Engaging Families In School By Valuing Their Dreams is a neat story of parents in a South African school working together to create a quilt. Here’s a quote from the story:
“How many families in our schools have dreams no one is asking about? How many are eager to help their children reach those dreams, but they don’t know what to do? We need family engagement outreach strategies that respect their personal experiences, their culture, their knowledge. Then we can build true partnerships with families that help out students be successful and our schools thrive.”
Collaboration and communication as effective strategies for parent involvement in public schools is an interesting research paper from South Africa. Thanks to Steve Constantino for the tip.
New Zealand parents have forced their government to back-down from planned increases to class sizes. You can read about it at Parents help win class reprieve.
The European Parents Association seems to be an organization of all the PTA-like groups in Europe. I hope someone out there will correct me if I’m wrong. It seems to have some useful information.
The Australian Council of State School Organisations seems to be the primary national organization for parents in Australia. There are quite a few resources on their website.
Joe Mazza is back from a visit to schools in Finland, and has written a great post — including video interviews with a parent — titled The Voice of the Finnish Parent.
A research report on parent engagement in the United Kingdom has been released. The Rapid review of parental engagement and narrowing the gap in attainment for disadvantaged children doesn’t seem to share anything that would be new to people involved in parent engagement efforts.
I did like that it talked about “instances of parents from ethnic minorities telling stories in class in their community’s home language, or attending school themselves for language and literacy classes.” I’ve written about that and how I’ve done it in my classes, but haven’t seen it talked much about in other areas.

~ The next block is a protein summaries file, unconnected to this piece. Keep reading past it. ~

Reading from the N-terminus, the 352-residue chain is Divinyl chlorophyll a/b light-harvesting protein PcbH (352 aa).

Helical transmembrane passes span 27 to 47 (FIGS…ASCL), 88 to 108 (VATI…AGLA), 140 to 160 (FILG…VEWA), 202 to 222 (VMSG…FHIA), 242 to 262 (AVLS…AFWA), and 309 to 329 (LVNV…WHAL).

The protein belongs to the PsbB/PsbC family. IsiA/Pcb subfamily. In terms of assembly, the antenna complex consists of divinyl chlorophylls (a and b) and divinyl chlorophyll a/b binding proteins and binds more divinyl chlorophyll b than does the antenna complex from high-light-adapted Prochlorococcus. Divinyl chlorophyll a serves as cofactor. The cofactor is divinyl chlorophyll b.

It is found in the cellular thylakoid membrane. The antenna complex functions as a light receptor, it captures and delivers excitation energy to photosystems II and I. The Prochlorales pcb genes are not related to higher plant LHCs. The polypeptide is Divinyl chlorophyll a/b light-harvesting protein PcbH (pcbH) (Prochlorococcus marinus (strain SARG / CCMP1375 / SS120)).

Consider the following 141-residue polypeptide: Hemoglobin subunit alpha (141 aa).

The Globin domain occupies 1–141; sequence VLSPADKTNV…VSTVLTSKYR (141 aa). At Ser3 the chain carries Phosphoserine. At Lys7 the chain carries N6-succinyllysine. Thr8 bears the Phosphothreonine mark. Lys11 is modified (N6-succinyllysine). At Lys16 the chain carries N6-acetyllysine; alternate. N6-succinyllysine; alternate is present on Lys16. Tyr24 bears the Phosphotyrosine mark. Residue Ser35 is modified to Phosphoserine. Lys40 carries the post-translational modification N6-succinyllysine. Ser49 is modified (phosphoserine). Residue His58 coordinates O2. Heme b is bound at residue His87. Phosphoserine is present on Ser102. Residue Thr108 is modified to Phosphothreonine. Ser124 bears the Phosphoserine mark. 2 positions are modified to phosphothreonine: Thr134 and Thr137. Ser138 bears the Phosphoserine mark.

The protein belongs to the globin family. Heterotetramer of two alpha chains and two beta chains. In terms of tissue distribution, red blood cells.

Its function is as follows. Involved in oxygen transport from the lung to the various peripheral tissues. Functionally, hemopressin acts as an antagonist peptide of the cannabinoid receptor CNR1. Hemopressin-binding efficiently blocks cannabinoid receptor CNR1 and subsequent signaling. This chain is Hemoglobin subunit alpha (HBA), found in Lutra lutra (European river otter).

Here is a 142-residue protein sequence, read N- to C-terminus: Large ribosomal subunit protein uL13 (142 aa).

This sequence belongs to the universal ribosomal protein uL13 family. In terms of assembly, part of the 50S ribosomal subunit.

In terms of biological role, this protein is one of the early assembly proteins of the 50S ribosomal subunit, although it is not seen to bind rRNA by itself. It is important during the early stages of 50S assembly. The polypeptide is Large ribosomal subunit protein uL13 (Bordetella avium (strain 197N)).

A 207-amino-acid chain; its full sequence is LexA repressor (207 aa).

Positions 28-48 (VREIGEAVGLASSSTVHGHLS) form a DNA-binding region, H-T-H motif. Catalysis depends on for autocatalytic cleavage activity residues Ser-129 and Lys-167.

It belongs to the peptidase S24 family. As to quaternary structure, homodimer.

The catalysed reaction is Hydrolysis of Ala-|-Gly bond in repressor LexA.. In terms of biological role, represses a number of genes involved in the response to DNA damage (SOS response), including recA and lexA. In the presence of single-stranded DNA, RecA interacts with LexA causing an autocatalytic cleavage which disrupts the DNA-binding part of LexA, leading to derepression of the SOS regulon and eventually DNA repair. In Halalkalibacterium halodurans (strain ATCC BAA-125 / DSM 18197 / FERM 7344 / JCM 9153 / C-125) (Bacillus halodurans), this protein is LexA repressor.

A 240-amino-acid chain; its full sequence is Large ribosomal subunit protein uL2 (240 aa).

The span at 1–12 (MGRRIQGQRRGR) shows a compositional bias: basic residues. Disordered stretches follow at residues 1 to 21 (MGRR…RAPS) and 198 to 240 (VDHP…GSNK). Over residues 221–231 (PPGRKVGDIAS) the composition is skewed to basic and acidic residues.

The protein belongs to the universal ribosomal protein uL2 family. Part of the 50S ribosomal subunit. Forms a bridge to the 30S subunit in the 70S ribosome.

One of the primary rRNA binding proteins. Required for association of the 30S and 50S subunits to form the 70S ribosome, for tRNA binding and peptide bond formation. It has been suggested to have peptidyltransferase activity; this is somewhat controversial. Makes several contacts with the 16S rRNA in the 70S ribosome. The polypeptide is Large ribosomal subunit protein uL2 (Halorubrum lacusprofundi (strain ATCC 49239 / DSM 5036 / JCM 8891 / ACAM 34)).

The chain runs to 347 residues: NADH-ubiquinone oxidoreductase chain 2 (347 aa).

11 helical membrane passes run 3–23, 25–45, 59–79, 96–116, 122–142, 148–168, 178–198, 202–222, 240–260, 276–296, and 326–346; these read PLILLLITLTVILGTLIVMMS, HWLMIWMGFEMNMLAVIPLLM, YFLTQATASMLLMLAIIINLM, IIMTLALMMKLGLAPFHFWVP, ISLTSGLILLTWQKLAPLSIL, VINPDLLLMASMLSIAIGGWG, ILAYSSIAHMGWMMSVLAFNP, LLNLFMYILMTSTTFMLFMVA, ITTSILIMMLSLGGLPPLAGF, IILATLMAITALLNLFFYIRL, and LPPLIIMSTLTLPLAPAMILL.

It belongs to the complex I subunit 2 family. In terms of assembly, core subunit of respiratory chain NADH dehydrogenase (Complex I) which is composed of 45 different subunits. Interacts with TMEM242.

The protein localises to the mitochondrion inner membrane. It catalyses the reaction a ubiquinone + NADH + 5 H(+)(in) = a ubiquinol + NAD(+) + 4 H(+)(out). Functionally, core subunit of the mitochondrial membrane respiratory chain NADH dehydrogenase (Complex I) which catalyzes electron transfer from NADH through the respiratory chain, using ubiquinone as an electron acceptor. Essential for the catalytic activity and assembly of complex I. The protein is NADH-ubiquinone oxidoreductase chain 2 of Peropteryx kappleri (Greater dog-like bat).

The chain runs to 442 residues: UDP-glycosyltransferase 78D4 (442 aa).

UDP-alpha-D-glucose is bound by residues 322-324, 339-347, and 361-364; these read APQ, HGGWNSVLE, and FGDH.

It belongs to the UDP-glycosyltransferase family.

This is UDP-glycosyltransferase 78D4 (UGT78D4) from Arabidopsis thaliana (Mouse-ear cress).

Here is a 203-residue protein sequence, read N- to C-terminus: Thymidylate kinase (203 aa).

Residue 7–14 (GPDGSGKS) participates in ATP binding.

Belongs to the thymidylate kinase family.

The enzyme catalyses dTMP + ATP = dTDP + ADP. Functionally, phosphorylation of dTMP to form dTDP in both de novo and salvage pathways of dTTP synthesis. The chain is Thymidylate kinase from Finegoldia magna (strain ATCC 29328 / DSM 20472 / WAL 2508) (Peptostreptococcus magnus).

I also liked that it mentioned how important it is to “stress the need for a genuine collaboration between parents and facilitators, with a two-way exchange.” However, a big disappointment was that it didn’t seem to follow up that statement with specific examples highlighting how that was done.
‘Pay teachers more instead of free laptop’, Kenyan parents say is the headline of an interesting newspaper article. The Kenya National Association Of Parents opposes the $700 million dollar government deal with Microsoft to give free laptops to students because of the present shortage of teachers, the bad working conditions of present teachers, and the lack of preparation for the technology program.
There’s a much bigger question, though — Again, I don’t know the details, but perhaps Kenyan parents should have been consulted prior to such a major education policy decision?
Meet the Parents starts a welcome grassroots movement: local people speaking up for their schools is an article in The Guardian about parents organizing in the United Kingdom to help people see the good things that are happening in regular public schools in an effort to encourage them not to enroll in the UK’s equivalent of charters (at least, that’s my reading of what they’re doing — let me know if that’s an inaccurate summary).
Black Parental Involvement In South African Rural Schools: Will Parents Every Help In Enhancing Effective School Management is a research paper containing the results of interviews with South African principals and principals.
Many of the issues will sound familiar to us in the West. What’s particularly interesting, though, are the comments made by the research about how to respond to the challenge using “African models of leadership.”
It’s relatively short for an academic study, and very accessible — definitely worth a read.
A report has recently come out on pretty amazing results that came from making home visits to families in Jamaica. You can read an article about it in the Pacific Standard as well as the original research study.
Feedback is welcome.
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You might also want to explore the 780 other “The Best…” lists I’ve compiled.